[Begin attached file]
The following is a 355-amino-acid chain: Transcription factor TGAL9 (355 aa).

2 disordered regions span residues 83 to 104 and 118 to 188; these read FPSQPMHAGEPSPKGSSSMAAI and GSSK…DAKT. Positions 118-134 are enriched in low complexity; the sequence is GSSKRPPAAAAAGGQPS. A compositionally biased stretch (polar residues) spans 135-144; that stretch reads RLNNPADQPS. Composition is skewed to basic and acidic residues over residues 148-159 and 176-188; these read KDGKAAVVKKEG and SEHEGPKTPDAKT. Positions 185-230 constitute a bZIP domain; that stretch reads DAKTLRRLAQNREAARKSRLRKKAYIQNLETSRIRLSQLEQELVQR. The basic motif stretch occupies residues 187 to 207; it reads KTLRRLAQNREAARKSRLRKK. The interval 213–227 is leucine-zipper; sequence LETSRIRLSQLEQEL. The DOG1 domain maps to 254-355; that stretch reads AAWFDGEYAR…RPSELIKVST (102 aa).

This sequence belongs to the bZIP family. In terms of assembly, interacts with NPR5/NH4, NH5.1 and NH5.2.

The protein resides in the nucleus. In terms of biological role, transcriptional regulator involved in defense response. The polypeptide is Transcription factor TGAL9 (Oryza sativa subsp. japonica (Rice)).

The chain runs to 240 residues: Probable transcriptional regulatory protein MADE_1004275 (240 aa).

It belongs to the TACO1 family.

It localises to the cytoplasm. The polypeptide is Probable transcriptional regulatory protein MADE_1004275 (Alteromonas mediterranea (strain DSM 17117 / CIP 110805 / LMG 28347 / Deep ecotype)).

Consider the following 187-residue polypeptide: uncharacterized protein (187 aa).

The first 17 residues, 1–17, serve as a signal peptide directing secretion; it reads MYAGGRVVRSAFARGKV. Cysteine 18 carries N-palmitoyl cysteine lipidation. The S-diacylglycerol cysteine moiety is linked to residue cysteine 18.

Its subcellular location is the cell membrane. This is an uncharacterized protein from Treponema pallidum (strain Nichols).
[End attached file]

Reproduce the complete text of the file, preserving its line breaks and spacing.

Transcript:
The following is a 355-amino-acid chain: Transcription factor TGAL9 (355 aa).

2 disordered regions span residues 83 to 104 and 118 to 188; these read FPSQPMHAGEPSPKGSSSMAAI and GSSK…DAKT. Positions 118-134 are enriched in low complexity; the sequence is GSSKRPPAAAAAGGQPS. A compositionally biased stretch (polar residues) spans 135-144; that stretch reads RLNNPADQPS. Composition is skewed to basic and acidic residues over residues 148-159 and 176-188; these read KDGKAAVVKKEG and SEHEGPKTPDAKT. Positions 185-230 constitute a bZIP domain; that stretch reads DAKTLRRLAQNREAARKSRLRKKAYIQNLETSRIRLSQLEQELVQR. The basic motif stretch occupies residues 187 to 207; it reads KTLRRLAQNREAARKSRLRKK. The interval 213–227 is leucine-zipper; sequence LETSRIRLSQLEQEL. The DOG1 domain maps to 254-355; that stretch reads AAWFDGEYAR…RPSELIKVST (102 aa).

This sequence belongs to the bZIP family. In terms of assembly, interacts with NPR5/NH4, NH5.1 and NH5.2.

The protein resides in the nucleus. In terms of biological role, transcriptional regulator involved in defense response. The polypeptide is Transcription factor TGAL9 (Oryza sativa subsp. japonica (Rice)).

The chain runs to 240 residues: Probable transcriptional regulatory protein MADE_1004275 (240 aa).

It belongs to the TACO1 family.

It localises to the cytoplasm. The polypeptide is Probable transcriptional regulatory protein MADE_1004275 (Alteromonas mediterranea (strain DSM 17117 / CIP 110805 / LMG 28347 / Deep ecotype)).

Consider the following 187-residue polypeptide: uncharacterized protein (187 aa).

The first 17 residues, 1–17, serve as a signal peptide directing secretion; it reads MYAGGRVVRSAFARGKV. Cysteine 18 carries N-palmitoyl cysteine lipidation. The S-diacylglycerol cysteine moiety is linked to residue cysteine 18.

Its subcellular location is the cell membrane. This is an uncharacterized protein from Treponema pallidum (strain Nichols).